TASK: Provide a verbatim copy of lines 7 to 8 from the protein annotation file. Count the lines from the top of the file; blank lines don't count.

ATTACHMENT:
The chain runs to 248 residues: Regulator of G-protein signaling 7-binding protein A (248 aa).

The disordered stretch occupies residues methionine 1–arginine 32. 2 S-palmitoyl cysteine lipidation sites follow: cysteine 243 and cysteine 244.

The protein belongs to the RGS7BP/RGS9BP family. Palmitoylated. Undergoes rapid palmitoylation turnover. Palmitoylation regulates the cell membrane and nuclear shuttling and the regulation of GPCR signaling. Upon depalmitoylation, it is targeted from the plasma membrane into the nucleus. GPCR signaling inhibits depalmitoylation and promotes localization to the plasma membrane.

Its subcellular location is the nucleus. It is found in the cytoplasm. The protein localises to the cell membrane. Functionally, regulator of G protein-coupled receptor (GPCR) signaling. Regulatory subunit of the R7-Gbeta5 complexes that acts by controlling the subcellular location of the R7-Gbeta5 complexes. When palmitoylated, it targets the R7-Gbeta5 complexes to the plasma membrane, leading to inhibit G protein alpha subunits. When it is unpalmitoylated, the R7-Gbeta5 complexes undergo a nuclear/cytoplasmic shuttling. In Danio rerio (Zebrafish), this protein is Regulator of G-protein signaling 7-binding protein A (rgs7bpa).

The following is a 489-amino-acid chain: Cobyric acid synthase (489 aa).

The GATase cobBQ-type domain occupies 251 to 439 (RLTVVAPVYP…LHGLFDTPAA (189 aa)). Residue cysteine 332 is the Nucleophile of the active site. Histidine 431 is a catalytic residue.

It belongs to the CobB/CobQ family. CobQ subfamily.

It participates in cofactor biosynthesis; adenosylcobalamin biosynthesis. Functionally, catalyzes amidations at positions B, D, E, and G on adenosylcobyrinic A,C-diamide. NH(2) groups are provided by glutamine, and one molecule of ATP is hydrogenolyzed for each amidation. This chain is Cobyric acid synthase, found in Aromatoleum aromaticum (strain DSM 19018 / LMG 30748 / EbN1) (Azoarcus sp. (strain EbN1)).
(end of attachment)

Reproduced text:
It belongs to the CobB/CobQ family. CobQ subfamily.

It participates in cofactor biosynthesis; adenosylcobalamin biosynthesis. Functionally, catalyzes amidations at positions B, D, E, and G on adenosylcobyrinic A,C-diamide. NH(2) groups are provided by glutamine, and one molecule of ATP is hydrogenolyzed for each amidation. This chain is Cobyric acid synthase, found in Aromatoleum aromaticum (strain DSM 19018 / LMG 30748 / EbN1) (Azoarcus sp. (strain EbN1)).